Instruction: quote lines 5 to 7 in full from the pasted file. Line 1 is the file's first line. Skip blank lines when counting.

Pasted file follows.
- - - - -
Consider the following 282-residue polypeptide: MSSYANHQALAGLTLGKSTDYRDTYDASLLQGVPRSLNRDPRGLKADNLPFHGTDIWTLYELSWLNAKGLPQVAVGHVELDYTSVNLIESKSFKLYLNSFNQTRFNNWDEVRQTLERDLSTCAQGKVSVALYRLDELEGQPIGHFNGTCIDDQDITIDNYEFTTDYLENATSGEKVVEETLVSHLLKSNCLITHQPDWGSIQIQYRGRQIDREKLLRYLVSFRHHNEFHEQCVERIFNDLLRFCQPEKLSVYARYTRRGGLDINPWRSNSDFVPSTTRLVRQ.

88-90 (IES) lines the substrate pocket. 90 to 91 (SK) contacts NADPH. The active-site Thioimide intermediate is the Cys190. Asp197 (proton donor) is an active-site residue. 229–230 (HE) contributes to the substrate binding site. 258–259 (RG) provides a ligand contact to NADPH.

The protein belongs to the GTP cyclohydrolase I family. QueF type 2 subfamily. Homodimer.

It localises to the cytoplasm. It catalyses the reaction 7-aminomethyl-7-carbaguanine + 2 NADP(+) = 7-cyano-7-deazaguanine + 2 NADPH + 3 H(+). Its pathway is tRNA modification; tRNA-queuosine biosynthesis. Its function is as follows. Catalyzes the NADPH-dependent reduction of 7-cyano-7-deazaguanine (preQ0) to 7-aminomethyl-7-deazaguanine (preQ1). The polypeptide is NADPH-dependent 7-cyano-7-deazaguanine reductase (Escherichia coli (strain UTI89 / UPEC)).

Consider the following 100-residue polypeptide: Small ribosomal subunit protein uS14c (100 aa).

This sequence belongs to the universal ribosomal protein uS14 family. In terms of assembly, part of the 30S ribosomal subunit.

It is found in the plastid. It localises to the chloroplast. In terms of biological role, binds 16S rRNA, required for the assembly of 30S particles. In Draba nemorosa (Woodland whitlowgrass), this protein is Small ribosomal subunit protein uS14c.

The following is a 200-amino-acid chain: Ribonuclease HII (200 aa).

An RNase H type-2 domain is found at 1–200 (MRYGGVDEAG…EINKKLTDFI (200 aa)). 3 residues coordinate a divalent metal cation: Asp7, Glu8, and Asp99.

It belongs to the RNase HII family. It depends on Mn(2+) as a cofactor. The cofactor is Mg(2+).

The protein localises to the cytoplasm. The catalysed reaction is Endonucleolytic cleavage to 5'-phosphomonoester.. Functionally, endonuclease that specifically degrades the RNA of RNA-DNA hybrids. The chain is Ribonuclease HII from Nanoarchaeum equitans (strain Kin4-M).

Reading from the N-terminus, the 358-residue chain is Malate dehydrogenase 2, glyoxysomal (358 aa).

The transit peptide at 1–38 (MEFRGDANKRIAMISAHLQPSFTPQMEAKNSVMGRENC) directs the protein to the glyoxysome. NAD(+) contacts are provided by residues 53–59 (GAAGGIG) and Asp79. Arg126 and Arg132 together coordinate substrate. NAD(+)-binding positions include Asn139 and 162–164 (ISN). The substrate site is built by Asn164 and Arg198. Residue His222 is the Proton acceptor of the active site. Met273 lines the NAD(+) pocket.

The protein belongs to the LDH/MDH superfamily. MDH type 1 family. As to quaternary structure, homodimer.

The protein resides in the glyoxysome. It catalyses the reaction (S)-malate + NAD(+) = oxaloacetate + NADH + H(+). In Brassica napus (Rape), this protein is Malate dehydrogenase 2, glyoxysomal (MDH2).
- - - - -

Consider the following 100-residue polypeptide: Small ribosomal subunit protein uS14c (100 aa).

This sequence belongs to the universal ribosomal protein uS14 family. In terms of assembly, part of the 30S ribosomal subunit.

It is found in the plastid. It localises to the chloroplast. In terms of biological role, binds 16S rRNA, required for the assembly of 30S particles. In Draba nemorosa (Woodland whitlowgrass), this protein is Small ribosomal subunit protein uS14c.